A group of grateful boaters thanked Suffolk police Marine Bureau officers Monday for rescuing a pair of swimmers caught in a tidal current off Kismet on Fire Island Sunday evening.

"They took care of all of us," said Robyn Ciano, 38, of Babylon Village. "They were wonderful."

Ciano had owned her 1996 Sea Ray 21-foot sport boat for less than a week when she dropped anchor in the Great South Bay a quarter-mile north of the Fire Island Lighthouse about 7 p.m.

StoryOfficials: Cops rescue swimmers from current

Ciano, her 13-year-old daughter Jade-Ashley Stetler, and her boyfriend, Brian McDaniels, 38, of Levittown, jumped in the water to swim, while Ciano's mother, Anna DeCanio, of Port Charlotte, Florida, stayed aboard the boat.

"It was fun at first," DeCanio said. But she soon realized the three were struggling to return.

"I was shouting 'Come back, come back!' but they were having a hard time," she said.

advertisement | advertise on newsday

The group had unwittingly anchored directly in a boat channel with a strong tidal current, police said.

The swimmers were drifting a quarter of a mile away from their boat in water police said was 15 to 20 feet deep -- and they were tiring and starting to panic.

Swimming harder didn't work: It "felt like being on a treadmill," recalled Jade-Ashley, an eighth-grader who is home-schooled.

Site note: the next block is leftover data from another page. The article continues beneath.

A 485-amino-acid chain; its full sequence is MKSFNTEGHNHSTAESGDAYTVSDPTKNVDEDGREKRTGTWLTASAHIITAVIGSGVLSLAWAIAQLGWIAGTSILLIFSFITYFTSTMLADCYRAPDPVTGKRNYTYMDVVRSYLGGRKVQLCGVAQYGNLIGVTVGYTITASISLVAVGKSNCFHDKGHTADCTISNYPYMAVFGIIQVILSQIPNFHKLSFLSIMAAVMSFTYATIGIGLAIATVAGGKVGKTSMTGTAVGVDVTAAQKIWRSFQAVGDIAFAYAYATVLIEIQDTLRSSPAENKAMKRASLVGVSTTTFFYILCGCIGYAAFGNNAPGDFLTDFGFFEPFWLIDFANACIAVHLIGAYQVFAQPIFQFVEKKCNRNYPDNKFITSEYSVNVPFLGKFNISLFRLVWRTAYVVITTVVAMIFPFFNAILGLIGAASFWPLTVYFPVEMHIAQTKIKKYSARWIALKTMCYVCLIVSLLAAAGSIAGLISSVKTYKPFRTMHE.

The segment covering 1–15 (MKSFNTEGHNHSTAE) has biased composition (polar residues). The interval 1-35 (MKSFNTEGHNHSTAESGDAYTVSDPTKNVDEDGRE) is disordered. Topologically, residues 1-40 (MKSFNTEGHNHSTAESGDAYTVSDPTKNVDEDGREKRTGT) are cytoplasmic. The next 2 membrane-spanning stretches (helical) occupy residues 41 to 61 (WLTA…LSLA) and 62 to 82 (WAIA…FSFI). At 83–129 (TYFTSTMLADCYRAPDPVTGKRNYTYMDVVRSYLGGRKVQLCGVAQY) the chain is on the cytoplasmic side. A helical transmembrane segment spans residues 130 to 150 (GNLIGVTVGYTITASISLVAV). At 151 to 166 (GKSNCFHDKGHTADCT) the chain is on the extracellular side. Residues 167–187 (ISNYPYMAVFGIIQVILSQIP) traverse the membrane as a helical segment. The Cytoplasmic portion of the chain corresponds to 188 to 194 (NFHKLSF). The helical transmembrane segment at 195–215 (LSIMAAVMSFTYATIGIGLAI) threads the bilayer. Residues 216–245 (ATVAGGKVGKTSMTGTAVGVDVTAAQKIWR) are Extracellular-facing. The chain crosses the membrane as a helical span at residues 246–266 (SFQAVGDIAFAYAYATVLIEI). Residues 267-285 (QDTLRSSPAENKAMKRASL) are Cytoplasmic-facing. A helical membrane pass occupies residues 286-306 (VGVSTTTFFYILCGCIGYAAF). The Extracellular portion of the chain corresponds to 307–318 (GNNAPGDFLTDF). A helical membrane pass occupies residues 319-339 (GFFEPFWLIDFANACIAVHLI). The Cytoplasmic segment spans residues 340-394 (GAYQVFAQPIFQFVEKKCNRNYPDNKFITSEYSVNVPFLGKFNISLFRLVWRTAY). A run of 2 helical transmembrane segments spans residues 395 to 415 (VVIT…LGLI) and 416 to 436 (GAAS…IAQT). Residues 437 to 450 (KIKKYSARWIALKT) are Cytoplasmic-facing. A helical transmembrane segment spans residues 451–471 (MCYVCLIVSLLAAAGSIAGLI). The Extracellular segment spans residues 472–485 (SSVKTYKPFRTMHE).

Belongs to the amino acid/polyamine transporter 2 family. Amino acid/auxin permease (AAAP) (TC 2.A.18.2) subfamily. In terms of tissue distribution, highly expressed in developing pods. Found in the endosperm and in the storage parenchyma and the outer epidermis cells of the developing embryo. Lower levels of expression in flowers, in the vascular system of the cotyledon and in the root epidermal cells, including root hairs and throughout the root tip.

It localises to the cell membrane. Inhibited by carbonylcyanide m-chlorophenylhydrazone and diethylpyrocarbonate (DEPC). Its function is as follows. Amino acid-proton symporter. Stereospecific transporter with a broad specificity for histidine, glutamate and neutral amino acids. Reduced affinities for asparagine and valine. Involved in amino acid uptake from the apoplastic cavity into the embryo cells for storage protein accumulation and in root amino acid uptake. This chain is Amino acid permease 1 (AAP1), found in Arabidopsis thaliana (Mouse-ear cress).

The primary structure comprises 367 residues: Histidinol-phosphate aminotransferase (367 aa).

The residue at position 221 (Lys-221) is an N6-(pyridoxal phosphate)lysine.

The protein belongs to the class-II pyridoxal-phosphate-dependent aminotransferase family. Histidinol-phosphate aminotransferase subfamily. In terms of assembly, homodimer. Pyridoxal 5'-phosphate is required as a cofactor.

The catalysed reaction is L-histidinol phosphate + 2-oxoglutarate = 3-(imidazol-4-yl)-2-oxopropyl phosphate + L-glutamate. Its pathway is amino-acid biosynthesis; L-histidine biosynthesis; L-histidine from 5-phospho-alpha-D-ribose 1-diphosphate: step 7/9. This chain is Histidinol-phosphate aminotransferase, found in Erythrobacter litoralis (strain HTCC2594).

They had two flotation devices between them, said Ciano, who called the experience "insanely scary."

DeCanio called the police. Jade-Ashley made it back to the boat as she started to cramp, yanked up one anchor and prepared to motor downstream to rescue Ciano and McDaniels, who'd found refuge on a sandbar shallow enough to touch ground, they said.

But Marine Bureau Police Officers Christopher DeFeo and Kevin Comiskey soon arrived aboard the Marine Juliet to pull them from the water.

The officers wrapped the swimmers in warm blankets and delivered them to medics with the West Islip Fire Department for evaluation, police said. The three declined further medical treatment.

"It could have turned out a whole lot worse," said DeFeo, a five-year veteran of the Marine Bureau. "It's basically just like a riptide -- they were fighting it and not making any headway."